Best Host - Cultural or Historic Series

Congratulations to Chef Walter Staib for receiving his fourth Emmy Award!

Ash Lawn-Highland

Our latest journey brought us to the homestead of James Monroe, the fifth President of the United States!

James Madison's Montpelier

Learn about the feast Chef Staib created during our visit to Montpelier!

A Taste of History

Cooking in historic Pomona Hall!

Featured Recipes

Anadama (cornmeal molasses) Bread

Anadama Bread This soft, comfortingly sweet, cornmeal-and-molasses bread has a colorful history. For years, New Englanders have passed down two stories that attempt to explain the meaning of this bread’s unique name. Both revolve around a fishing village household. The first tells of a Gloucester, Massachusetts, fisherman, whose wife, Anna, prepared nothing for him to

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Baked, Stuffed Sturgeon

Baked, Stuffed Sturgeon George Washington would have caught sturgeon from the nearby Potomac River near his estate, Mount Vernon. While it is an unsightly fish by today’s standards, it was a popular menu option for early Americans as it was readily available. It still makes a delicious entrée. This recipes is based on an original version written by

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Chicken Noodle Soup

Chicken Noodle Soup From The City Tavern: Recipes from the Birthplace of American Cuisine, ©2009 by Walter Staib In colonial times, chickens were raised mainly for their eggs, which were prized for baking. Older chickens that no longer produced eggs were then used in stews and soups like this one. These chickens normally were fattier than younger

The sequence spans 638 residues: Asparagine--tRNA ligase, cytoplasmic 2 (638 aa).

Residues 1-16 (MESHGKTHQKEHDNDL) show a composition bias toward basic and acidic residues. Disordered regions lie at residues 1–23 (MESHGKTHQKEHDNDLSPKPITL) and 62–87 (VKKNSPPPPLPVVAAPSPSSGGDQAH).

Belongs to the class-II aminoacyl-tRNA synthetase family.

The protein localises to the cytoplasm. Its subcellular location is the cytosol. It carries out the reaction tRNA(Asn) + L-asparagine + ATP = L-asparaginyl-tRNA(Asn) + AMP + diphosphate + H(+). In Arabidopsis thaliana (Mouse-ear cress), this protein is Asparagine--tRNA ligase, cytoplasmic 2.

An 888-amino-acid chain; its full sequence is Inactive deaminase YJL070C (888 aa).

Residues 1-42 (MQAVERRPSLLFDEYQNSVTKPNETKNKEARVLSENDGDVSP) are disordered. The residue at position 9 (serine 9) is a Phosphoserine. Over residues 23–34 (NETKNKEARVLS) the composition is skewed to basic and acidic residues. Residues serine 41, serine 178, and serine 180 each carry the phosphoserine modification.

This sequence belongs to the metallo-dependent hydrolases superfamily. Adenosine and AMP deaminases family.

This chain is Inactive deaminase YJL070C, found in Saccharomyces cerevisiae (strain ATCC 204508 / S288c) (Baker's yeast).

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Curried Tofu & Shrimp

Curried Tofu & Shrimp in the style of Benjamin Franklin For slower internet connections, make sure the “HD” button is switched off. Letter from Benjamin Franklin to John Bartram, a preeminent horticulturist in Philadelphia whose home on the banks of the Schuylkill River, Bartram’s Gardens, is America’s oldest living botanical garden. London, January 11, 1770 “My

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Stuffed Cabbage

Stuffed Cabbage From Dining at Monticello ©2005 edited by Damon Lee Fowler This is one of the recipes copied out by Jefferson himself, originally entitled “A Cabbage Pudding.” Cooked whole and wrapped in a cloth, it does resemble the boiled puddings of the day. I have added illuminating details from Mary Randolph’s rendition, mixing some of the

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West Indies Pepperpot Soup

West Indies Pepperpot Soup During the long winter at Valley Forge, George Washington instructed his cook to make this soup to nourish and warm his starving, freezing troops. Though this West Indian dish may seem out of place in colonial American life, it was in fact quite common in and around Philadelphia, the last stop for ships traveling

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